Words fail me so I’m going to let this speak for it’s self…
A young, free-range chicken. A dominating, ravenous chef. A naughty tale of fowl play.
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Dripping Thighs, Learning to Truss You, Erect Chicken, Chicken with a Lardon, Happy Ending Chicken
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I’m of two minds on these roses, on the one hand they look awesome, on the other I’m not sure I agree with destroying books to make them… I’m not sure what it is about books that makes them sacred, but there is something about them that makes defiling them a cardinal sin. That said destroying a mass produced art work to create a unique one is okay isn’t it?
If you are Lazy you can just buy them on Etsy but I’ve copied the instructions here just in case the source link goes down for whatever reason.
Craft Supplies: Paper
Grosgrain Ribbon, ½ Width cut to 4 inch lengths
16 Gauge Wire cut to 15 inch lengths
Glue Sticks (low temp)
Step 1: Gather materials. If you are using vintage books or sheet music as your paper source make sure it is still flexible enough to curl with your fingers. The wire can be found at the hardware store, and is sometimes called “black wire” or “annealed coil wire.” Be sure you are using low temp hot glue because you’ll be able to feel it right through the paper petals as you work.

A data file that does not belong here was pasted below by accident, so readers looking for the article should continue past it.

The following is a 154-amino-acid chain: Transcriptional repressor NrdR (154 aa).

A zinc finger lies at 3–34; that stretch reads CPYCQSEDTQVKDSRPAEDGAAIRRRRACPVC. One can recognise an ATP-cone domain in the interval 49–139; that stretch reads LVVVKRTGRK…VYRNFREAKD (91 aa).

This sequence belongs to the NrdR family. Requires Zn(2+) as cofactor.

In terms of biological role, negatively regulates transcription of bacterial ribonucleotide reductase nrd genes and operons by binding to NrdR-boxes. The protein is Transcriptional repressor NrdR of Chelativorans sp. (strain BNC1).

Step 2: Cutting. You will need to stockpile at least 5 different sizes of petals ranging from about ¾ inch wide to 3 inches wide. I cut freehand, and avoid templates, so that each petal is a unique and organic shape. Think of the shapes as little church windows or arches. Some can be pointy, and some can be rounded. For each flower you will need at least 4 of each size. Make more than you need.
Step 3: Shaping. I really feel that this is the most important step to create natural and soft looking flowers. Roll the edges of each petal, and pinch the base slightly. Each one can be done a little differently to give the petals character and roundness. I shape all of my petals before I even begin gluing anything.
Step 4: Rolling the center. You need to cut out one more shape for each flower, and this is for the coiled center of the rose. This shape should be about 2 ½ inches long with a rounded tip. Roll it up into a tube to create its shape. Unroll it and run a bead of hot glue along the inside and re-roll it around the end of your wire. Another dot of glue will hold it in place.